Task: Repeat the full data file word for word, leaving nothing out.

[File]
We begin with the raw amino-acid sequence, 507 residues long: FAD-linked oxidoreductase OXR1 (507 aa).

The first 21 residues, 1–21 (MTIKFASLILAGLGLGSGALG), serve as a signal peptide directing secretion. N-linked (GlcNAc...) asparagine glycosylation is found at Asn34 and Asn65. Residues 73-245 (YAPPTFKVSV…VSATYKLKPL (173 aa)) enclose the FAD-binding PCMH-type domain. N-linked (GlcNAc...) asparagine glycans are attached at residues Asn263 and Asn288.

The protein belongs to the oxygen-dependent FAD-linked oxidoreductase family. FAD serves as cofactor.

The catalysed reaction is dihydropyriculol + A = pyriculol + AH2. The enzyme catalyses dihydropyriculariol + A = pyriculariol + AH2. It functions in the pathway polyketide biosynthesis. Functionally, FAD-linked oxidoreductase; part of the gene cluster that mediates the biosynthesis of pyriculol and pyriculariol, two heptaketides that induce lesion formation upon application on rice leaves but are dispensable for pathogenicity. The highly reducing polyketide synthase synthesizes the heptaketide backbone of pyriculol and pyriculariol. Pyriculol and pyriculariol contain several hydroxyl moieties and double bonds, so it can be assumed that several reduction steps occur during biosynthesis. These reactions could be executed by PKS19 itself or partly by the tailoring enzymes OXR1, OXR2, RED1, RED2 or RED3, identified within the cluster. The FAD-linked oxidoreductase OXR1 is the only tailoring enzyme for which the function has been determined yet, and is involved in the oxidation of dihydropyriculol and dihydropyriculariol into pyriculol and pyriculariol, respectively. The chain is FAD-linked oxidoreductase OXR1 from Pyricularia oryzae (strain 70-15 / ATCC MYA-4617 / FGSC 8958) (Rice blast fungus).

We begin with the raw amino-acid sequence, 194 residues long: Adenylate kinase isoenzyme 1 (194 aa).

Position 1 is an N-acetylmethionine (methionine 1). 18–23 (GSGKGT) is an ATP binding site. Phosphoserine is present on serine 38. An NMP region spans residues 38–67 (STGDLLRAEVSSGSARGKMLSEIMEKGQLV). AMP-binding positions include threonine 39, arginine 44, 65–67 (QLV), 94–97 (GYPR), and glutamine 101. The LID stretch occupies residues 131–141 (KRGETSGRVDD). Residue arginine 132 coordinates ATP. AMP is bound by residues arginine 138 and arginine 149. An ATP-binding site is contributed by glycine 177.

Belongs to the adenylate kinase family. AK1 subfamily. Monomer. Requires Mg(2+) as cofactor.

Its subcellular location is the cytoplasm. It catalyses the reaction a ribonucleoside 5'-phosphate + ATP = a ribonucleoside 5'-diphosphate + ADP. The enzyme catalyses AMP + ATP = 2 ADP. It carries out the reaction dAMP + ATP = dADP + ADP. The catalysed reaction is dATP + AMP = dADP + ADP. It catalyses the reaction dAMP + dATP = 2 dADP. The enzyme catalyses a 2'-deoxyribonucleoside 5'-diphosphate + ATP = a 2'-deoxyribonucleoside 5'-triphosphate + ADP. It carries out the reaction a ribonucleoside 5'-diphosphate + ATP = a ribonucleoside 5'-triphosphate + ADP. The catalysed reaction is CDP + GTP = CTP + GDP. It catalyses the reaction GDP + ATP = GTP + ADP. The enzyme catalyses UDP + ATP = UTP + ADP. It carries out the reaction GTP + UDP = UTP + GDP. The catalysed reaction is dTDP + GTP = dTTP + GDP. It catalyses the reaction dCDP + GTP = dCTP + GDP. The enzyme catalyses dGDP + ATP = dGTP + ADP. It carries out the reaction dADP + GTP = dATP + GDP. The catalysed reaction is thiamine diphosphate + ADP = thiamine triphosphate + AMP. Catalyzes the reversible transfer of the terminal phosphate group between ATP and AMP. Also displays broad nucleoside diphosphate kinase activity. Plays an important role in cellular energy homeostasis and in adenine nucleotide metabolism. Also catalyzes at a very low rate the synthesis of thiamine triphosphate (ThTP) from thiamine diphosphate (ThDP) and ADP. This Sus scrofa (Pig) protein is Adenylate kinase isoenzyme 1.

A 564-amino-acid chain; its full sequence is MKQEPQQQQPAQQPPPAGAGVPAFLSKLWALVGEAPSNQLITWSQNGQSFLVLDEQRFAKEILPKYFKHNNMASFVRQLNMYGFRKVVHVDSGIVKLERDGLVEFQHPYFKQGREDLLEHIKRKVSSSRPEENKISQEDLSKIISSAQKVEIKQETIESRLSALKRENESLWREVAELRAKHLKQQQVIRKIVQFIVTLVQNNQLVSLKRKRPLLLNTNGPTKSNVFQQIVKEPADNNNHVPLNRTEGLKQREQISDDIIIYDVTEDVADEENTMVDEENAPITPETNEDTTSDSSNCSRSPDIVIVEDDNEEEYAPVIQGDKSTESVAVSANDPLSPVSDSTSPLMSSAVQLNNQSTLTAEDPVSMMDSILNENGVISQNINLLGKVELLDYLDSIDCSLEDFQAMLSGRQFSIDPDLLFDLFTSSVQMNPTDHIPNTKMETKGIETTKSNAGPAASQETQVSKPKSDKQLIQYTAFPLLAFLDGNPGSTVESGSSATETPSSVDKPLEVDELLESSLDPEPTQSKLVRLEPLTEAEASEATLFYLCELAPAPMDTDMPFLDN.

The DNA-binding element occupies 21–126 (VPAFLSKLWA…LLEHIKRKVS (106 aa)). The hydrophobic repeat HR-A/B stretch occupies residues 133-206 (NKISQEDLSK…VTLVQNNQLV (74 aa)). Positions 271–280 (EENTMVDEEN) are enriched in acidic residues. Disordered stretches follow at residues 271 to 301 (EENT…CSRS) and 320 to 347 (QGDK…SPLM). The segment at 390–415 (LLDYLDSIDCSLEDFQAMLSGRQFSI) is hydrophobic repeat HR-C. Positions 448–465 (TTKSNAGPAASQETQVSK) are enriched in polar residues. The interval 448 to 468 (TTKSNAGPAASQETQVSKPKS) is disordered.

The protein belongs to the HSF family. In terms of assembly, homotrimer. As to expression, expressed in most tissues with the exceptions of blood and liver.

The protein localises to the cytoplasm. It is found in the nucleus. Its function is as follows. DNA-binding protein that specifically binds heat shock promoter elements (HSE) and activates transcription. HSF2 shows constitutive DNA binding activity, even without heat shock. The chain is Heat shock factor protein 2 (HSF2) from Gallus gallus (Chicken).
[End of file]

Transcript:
We begin with the raw amino-acid sequence, 507 residues long: FAD-linked oxidoreductase OXR1 (507 aa).

The first 21 residues, 1–21 (MTIKFASLILAGLGLGSGALG), serve as a signal peptide directing secretion. N-linked (GlcNAc...) asparagine glycosylation is found at Asn34 and Asn65. Residues 73-245 (YAPPTFKVSV…VSATYKLKPL (173 aa)) enclose the FAD-binding PCMH-type domain. N-linked (GlcNAc...) asparagine glycans are attached at residues Asn263 and Asn288.

The protein belongs to the oxygen-dependent FAD-linked oxidoreductase family. FAD serves as cofactor.

The catalysed reaction is dihydropyriculol + A = pyriculol + AH2. The enzyme catalyses dihydropyriculariol + A = pyriculariol + AH2. It functions in the pathway polyketide biosynthesis. Functionally, FAD-linked oxidoreductase; part of the gene cluster that mediates the biosynthesis of pyriculol and pyriculariol, two heptaketides that induce lesion formation upon application on rice leaves but are dispensable for pathogenicity. The highly reducing polyketide synthase synthesizes the heptaketide backbone of pyriculol and pyriculariol. Pyriculol and pyriculariol contain several hydroxyl moieties and double bonds, so it can be assumed that several reduction steps occur during biosynthesis. These reactions could be executed by PKS19 itself or partly by the tailoring enzymes OXR1, OXR2, RED1, RED2 or RED3, identified within the cluster. The FAD-linked oxidoreductase OXR1 is the only tailoring enzyme for which the function has been determined yet, and is involved in the oxidation of dihydropyriculol and dihydropyriculariol into pyriculol and pyriculariol, respectively. The chain is FAD-linked oxidoreductase OXR1 from Pyricularia oryzae (strain 70-15 / ATCC MYA-4617 / FGSC 8958) (Rice blast fungus).

We begin with the raw amino-acid sequence, 194 residues long: Adenylate kinase isoenzyme 1 (194 aa).

Position 1 is an N-acetylmethionine (methionine 1). 18–23 (GSGKGT) is an ATP binding site. Phosphoserine is present on serine 38. An NMP region spans residues 38–67 (STGDLLRAEVSSGSARGKMLSEIMEKGQLV). AMP-binding positions include threonine 39, arginine 44, 65–67 (QLV), 94–97 (GYPR), and glutamine 101. The LID stretch occupies residues 131–141 (KRGETSGRVDD). Residue arginine 132 coordinates ATP. AMP is bound by residues arginine 138 and arginine 149. An ATP-binding site is contributed by glycine 177.

Belongs to the adenylate kinase family. AK1 subfamily. Monomer. Requires Mg(2+) as cofactor.

Its subcellular location is the cytoplasm. It catalyses the reaction a ribonucleoside 5'-phosphate + ATP = a ribonucleoside 5'-diphosphate + ADP. The enzyme catalyses AMP + ATP = 2 ADP. It carries out the reaction dAMP + ATP = dADP + ADP. The catalysed reaction is dATP + AMP = dADP + ADP. It catalyses the reaction dAMP + dATP = 2 dADP. The enzyme catalyses a 2'-deoxyribonucleoside 5'-diphosphate + ATP = a 2'-deoxyribonucleoside 5'-triphosphate + ADP. It carries out the reaction a ribonucleoside 5'-diphosphate + ATP = a ribonucleoside 5'-triphosphate + ADP. The catalysed reaction is CDP + GTP = CTP + GDP. It catalyses the reaction GDP + ATP = GTP + ADP. The enzyme catalyses UDP + ATP = UTP + ADP. It carries out the reaction GTP + UDP = UTP + GDP. The catalysed reaction is dTDP + GTP = dTTP + GDP. It catalyses the reaction dCDP + GTP = dCTP + GDP. The enzyme catalyses dGDP + ATP = dGTP + ADP. It carries out the reaction dADP + GTP = dATP + GDP. The catalysed reaction is thiamine diphosphate + ADP = thiamine triphosphate + AMP. Catalyzes the reversible transfer of the terminal phosphate group between ATP and AMP. Also displays broad nucleoside diphosphate kinase activity. Plays an important role in cellular energy homeostasis and in adenine nucleotide metabolism. Also catalyzes at a very low rate the synthesis of thiamine triphosphate (ThTP) from thiamine diphosphate (ThDP) and ADP. This Sus scrofa (Pig) protein is Adenylate kinase isoenzyme 1.

A 564-amino-acid chain; its full sequence is MKQEPQQQQPAQQPPPAGAGVPAFLSKLWALVGEAPSNQLITWSQNGQSFLVLDEQRFAKEILPKYFKHNNMASFVRQLNMYGFRKVVHVDSGIVKLERDGLVEFQHPYFKQGREDLLEHIKRKVSSSRPEENKISQEDLSKIISSAQKVEIKQETIESRLSALKRENESLWREVAELRAKHLKQQQVIRKIVQFIVTLVQNNQLVSLKRKRPLLLNTNGPTKSNVFQQIVKEPADNNNHVPLNRTEGLKQREQISDDIIIYDVTEDVADEENTMVDEENAPITPETNEDTTSDSSNCSRSPDIVIVEDDNEEEYAPVIQGDKSTESVAVSANDPLSPVSDSTSPLMSSAVQLNNQSTLTAEDPVSMMDSILNENGVISQNINLLGKVELLDYLDSIDCSLEDFQAMLSGRQFSIDPDLLFDLFTSSVQMNPTDHIPNTKMETKGIETTKSNAGPAASQETQVSKPKSDKQLIQYTAFPLLAFLDGNPGSTVESGSSATETPSSVDKPLEVDELLESSLDPEPTQSKLVRLEPLTEAEASEATLFYLCELAPAPMDTDMPFLDN.

The DNA-binding element occupies 21–126 (VPAFLSKLWA…LLEHIKRKVS (106 aa)). The hydrophobic repeat HR-A/B stretch occupies residues 133-206 (NKISQEDLSK…VTLVQNNQLV (74 aa)). Positions 271–280 (EENTMVDEEN) are enriched in acidic residues. Disordered stretches follow at residues 271 to 301 (EENT…CSRS) and 320 to 347 (QGDK…SPLM). The segment at 390–415 (LLDYLDSIDCSLEDFQAMLSGRQFSI) is hydrophobic repeat HR-C. Positions 448–465 (TTKSNAGPAASQETQVSK) are enriched in polar residues. The interval 448 to 468 (TTKSNAGPAASQETQVSKPKS) is disordered.

The protein belongs to the HSF family. In terms of assembly, homotrimer. As to expression, expressed in most tissues with the exceptions of blood and liver.

The protein localises to the cytoplasm. It is found in the nucleus. Its function is as follows. DNA-binding protein that specifically binds heat shock promoter elements (HSE) and activates transcription. HSF2 shows constitutive DNA binding activity, even without heat shock. The chain is Heat shock factor protein 2 (HSF2) from Gallus gallus (Chicken).